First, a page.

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I'm injecting my DLL into a process, then hooking a function like this: (recv)

BOOL HookFunction(LPCWSTR moduleName, LPCSTR funcName, LPVOID funcProxy, 
unsigned char* lpBackup)
{
     BYTE jmp[6] = { 0xe9,0x00,0x00,0x00,0x00,0xc3 };
     DWORD funcAddr = (DWORD)GetProcAddress(GetModuleHandle(moduleName), funcName);

     DWORD prev;
     VirtualProtect((LPVOID)funcAddr, 6, PAGE_EXECUTE_READWRITE, &prev);

     ReadProcessMemory(GetCurrentProcess(), (LPVOID)funcAddr, lpBackup, 6, NULL);

     DWORD proxy = ((DWORD)funcProxy - funcAddr) - 5;
     memcpy(&jmp[1], &proxy, 4);
     memcpy((LPVOID)funcAddr, jmp, 6);

     VirtualProtect((LPVOID)funcAddr, 6, prev, &prev);
     FlushInstructionCache(GetCurrentProcess(), NULL, NULL);

     return funcAddr;
}

// Hook
HookFunction(L"ws2_32.dll", "recv", (LPVOID*)nRecv, hookR);

I'm attaching a debugger then and here's the result:

Before hooking: enter image description here

After hooking: enter image description here

There are a couple of things I don't understand though, since I'm still trying to understand and visualize how does the stack, heap etc. work all together in a debugger.

BYTE jmp[6] = { 0xe9,0x00,0x00,0x00,0x00,0xc3 };

Am I replacing instructions here, for example, the "move, edi, edi" (recv) of original function with 0xe9? And then the next instruction with 0x00... or how exactly does that work?

Any detailed explanation would be appreciated.

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  • Looks more C like than C++, at least in style. – PeterSW Apr 19 '17 at 10:17
  • The code is using Windows API functions, and these have nothing to do with standard C or C++. To get a more useful answer, remove the C++ tag, and add a relevant tag such as windows. – Peter Apr 19 '17 at 10:19
  • Thank you, have done that :) – J. Doe Apr 19 '17 at 10:20
  • @Anders that's a very invalid statement. I'm learning and I need help, is that such a bad thing to ask here, or ya'll geniuses? – J. Doe Apr 19 '17 at 12:18
  • You are using ReadProcessMemory but a normal memcpy write, this smells like copy and paste. You should learn about address spaces and assembly language before attempting to hook something this way. IAT hooking is a much safer option. – Anders Apr 19 '17 at 14:39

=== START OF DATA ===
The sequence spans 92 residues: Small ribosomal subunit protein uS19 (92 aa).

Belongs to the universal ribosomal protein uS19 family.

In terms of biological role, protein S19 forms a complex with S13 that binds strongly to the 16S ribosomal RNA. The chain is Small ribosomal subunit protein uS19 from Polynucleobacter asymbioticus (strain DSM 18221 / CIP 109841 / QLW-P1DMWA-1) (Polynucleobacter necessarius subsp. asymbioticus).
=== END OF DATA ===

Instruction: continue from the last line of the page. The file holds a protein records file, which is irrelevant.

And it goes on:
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BOOL HookFunction(LPCWSTR moduleName, LPCSTR funcName, LPVOID funcProxy, 
unsigned char* lpBackup)
{
     BYTE jmp[6] = 
     { 
        0xe9,0x00,0x00,0x00,0x00, /*JMP and 4 bytes of offset*/
        0xc3                      /*RET*/
     };

     /*
       JMP (e9) is relative, its 32-bit signed immediate operand encodes the 
       number of bytes to jump forward relative to the NEXT instruction.
     */

     /* Get the target address of the function to hook */
     DWORD funcAddr = (DWORD)GetProcAddress(GetModuleHandle(moduleName), funcName);

     /* Code is not necessarily mapped as writable, we remap it */
     DWORD prev;
     VirtualProtect((LPVOID)funcAddr, 6, PAGE_EXECUTE_READWRITE, &prev);

     /* Read the original 6 bytes we are going to overwrite */
     ReadProcessMemory(GetCurrentProcess(), (LPVOID)funcAddr, lpBackup, 6, NULL);

     /* 
        Compute the offset: target - source 
        target = funcProxy
        source = funcAddr + 5 (length of JMP)

        target - source = funcProxy - funcAddr - 5
     */
     DWORD proxy = ((DWORD)funcProxy - funcAddr) - 5;

     /*
        Create the JMP instruction: set the offset
     */
     memcpy(&jmp[1], &proxy, 4);

     /* Overwrite the first 6 bytes of the target function */
     memcpy((LPVOID)funcAddr, jmp, 6);

     /* Reset the memory protection to its original value*/
     VirtualProtect((LPVOID)funcAddr, 6, prev, &prev);

     /* Since we write to a code section with DS, flush the L1 I cache */
     FlushInstructionCache(GetCurrentProcess(), NULL, NULL);

     return funcAddr;
}

The HookFunction create a little piece of x86 code in memory (a trampoline) of the form

jmp <0>     ;e9 00 00 00 00
ret         ;c3

where <0> is successively overwritten with the encoded target (see comments in the code) of the jump - the hook function.
The trampoline, once crafted, becomes

jmp funcProxy     ;e9 .. .. .. ..
ret               ;c3

This code is then written directly at the beginning of the hooked function, thereby overwriting its original code.

The code is polyglot - it works both for x86 and x86-64.


The original code of the hooked function is copied into lpBackup.
This is necessary to call the original function again, the hook function cannot call it without first restoring it.

Since this is expensive and not re-entrant, a cleaner approach is to modify the Import Address Table - the effectiveness of this solution depends on your requirements however.

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  • Thank you so much for the explanation, appreciate! :) – J. Doe Apr 19 '17 at 12:21

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